Yes, that was "TecSAR", the radar satellite (Ofeq 8, 2008, note). This week two Israeli nanosatellites were launched in India by a PSLV rocket. One was "BGUSat" from Ben Gurion University, the other comes from a start-up company called "SpacePharma"(Headquarter is in Switzerland, a development department is in Israel, the company founder is the Israeli Yossi Yamin, note). This is where an experiment takes place in weightlessness. Mind you: in a nanosatellite, not in the huge space station ISS! This is quite unique and creates opportunities for the pharmaceutical, chemical and biotech industries to be able to carry out experiments in weightlessness much more easily.

Speaking of nanosatellites, i.e. those with a mass of only one to ten kilograms: Israel has always been known for building more or less smaller and lighter satellites. Israel was one of the first countries ever to step on this small building track in space, and today the trend is generally towards small satellites.

It is true that Israel was the first country to build small but good and powerful satellites. In the beginning they were of course larger than nanosatellites, namely in the class of mini satellites (100 to 500 kilograms). I think Israel built small satellites, and later nanosatellites, not necessarily as an end in themselves. You first have to have applications for it or build them for educational purposes, for example in schools and universities. The first nanosatellites, I believe, were built by students (TUBSAT-N and -N1, TU Berlin; 8.5 and three kilograms, respectively, launched in 1998 by a Russian rocket, note) and were active for two years. SpacePharma is a good example of a commercial application for this. Well, in Israel, on the one hand, there was a general downsizing trend, on the other hand, there were certain limitations that we faced that pushed us towards miniaturization and lightweight systems. Today we can proudly say that we are the best when it comes to the weight-to-performance ratio.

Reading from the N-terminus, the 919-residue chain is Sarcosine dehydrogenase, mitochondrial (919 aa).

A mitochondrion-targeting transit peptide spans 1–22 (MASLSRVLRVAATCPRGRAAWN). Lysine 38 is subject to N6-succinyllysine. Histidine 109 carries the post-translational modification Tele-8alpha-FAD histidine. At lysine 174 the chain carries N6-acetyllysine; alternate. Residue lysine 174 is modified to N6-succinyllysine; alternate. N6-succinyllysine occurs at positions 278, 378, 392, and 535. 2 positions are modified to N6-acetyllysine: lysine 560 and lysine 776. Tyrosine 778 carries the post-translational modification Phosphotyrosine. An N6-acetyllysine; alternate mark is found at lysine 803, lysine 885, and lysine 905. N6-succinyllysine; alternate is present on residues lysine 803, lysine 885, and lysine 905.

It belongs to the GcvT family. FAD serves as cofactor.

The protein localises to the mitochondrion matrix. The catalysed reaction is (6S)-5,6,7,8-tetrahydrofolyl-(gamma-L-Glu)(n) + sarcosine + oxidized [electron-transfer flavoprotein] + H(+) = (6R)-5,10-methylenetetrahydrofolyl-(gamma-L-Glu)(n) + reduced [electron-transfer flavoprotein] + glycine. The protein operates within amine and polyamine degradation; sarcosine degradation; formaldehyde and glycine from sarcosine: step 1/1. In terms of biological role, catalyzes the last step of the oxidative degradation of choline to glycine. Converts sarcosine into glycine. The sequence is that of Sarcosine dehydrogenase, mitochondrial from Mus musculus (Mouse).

Otherwise Japan was always considered a country where everything is made smaller and smaller.

Not in space! I remember when we started Ofeq 3 in 1995, I read in a newspaper that they were in this weight class (In this case about 230 kg, possibly less than 200, note) allegedly could not build anything that would be useful for secret service earth reconnaissance. Well I can't comment on that. Okay: We set the trend.

You played a leading role in the construction of Ofeq 3, especially the optical devices.

Back then I was in industry, at "El-Op", where they did the electro-optics for the Ofeq series.

At the time there were rumors that these cameras could even read license plates on cars in Baghdad and Damascus.

Rumors are always nice. I don't know what to say about it ... (At this point, an Israeli adviser interjects: "Someone spread a mistake at the time. It wasn't about reading license plates, but about counting and identifying cars.")

Well, license plates cannot be read from a height of several hundred kilometers, supposedly for optical-physical reasons, they say that such a high resolution is impossible, it would have to be, say, less than ten or five centimeters, right? (As is known, less than 50 down to allegedly about 30 cm are feasible up to now). So how is it actually with the Ofeqs?

I cannot comment on the image resolution of military satellites. I am the head of Israel's civil space agency.